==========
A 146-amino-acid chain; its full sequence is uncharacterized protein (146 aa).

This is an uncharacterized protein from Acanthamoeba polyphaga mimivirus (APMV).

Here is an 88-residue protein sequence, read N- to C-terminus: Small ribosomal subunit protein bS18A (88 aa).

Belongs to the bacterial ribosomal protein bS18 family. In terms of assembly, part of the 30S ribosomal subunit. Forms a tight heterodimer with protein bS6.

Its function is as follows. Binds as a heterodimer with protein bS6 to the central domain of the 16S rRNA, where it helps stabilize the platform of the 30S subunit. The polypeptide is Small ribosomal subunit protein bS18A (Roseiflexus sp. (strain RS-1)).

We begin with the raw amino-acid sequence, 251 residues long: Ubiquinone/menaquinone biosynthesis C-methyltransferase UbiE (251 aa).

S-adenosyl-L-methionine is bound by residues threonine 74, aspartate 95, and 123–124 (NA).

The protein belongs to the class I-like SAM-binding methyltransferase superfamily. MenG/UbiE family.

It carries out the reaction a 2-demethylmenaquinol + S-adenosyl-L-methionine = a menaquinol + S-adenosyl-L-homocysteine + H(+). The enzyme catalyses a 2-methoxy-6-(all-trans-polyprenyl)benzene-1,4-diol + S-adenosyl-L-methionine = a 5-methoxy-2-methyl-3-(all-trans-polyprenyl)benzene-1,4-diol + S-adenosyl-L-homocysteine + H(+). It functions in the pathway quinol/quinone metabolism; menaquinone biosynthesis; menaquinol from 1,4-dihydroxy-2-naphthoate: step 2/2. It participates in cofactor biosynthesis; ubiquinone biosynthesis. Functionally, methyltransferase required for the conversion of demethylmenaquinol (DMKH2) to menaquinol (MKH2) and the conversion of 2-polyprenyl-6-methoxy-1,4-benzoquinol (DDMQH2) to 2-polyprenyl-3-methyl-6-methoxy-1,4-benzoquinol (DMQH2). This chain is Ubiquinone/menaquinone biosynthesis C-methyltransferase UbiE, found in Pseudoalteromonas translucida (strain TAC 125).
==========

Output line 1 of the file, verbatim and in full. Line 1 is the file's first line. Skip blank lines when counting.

A 146-amino-acid chain; its full sequence is uncharacterized protein (146 aa).